Postoperative blood loss in patients undergoing coronary artery bypass surgery after preoperative treatment with clopidogrel. A prospective randomised controlled study
ABSTRACT The optimal timing for discontinuation of clopidogrel before surgery remains under debate. The purpose of this study is to determine the effect of preoperative clopidogrel administration on postoperative blood loss and the total requirements of homologous blood products after coronary artery bypass grafting (CABG). We also evaluated the perioperative complications.
Consecutive patients (n=130) undergoing elective CABG were recruited and randomised between 2006 and 2007. In 38 patients (group 1), treatment with clopidogrel was discontinued 5 days prior to surgery, in 40 patients (group 2) 3 days before surgery and in 40 other patients (group 3) clopidogrel was stopped on the day of surgery.
Significantly more postoperative blood loss was observed in group 3 compared to group 1 (929+/-472 ml vs 664+/-312 ml; p=0.009). Other group comparisons were not significant. Blood loss after 12 h and at drain removal was also significantly higher in group 3. Patients in group 3 also had higher total requirements of homologous blood products (p=0.046) and a significantly higher need for fresh frozen plasma (FFP) transfusion (p=0.034). Univariable regression analyses revealed that continuing clopidogrel till the day of surgery (group 3) was predictive for postoperative blood loss (beta=0.289; p=0.007) and the total requirements of homologous blood products after surgery (beta=0.280; p=0.008). These effects remained the same in multivariable analyses.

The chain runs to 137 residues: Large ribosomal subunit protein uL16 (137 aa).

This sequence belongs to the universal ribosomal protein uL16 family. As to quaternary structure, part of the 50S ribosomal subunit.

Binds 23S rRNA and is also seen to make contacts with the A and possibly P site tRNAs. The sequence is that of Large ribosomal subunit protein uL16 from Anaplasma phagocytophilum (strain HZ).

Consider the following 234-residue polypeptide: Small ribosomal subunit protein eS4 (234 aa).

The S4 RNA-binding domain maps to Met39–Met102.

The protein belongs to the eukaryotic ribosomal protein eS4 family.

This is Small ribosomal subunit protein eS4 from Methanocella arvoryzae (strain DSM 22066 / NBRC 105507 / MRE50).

Continuation of clopidogrel until the day of surgery induces significantly more postoperative blood loss and increases significantly the total requirements of homologous blood products and FFP transfusion after surgery. The blood loss and the use of blood products in the group that stopped at 3 days preoperatively were similar to that of the group that stopped at 5 days preoperatively.
Conference Paper: On learning method in modelling and analysis of biocybernetic systems[Show abstract] [Hide abstract]
ABSTRACT: This paper reviews a learning process for the development of a model of a specific physiological control system. It provides an example of a nonlinear system structure, and elucidates processes of aggregating biological variables and of decomposing a system model at different time scales. A quasilinear approximate analysis of the model suggests an adaptive control mechanism which is yet to be explored.Decision and Control including the 13th Symposium on Adaptive Processes, 1974 IEEE Conference on; 01/1974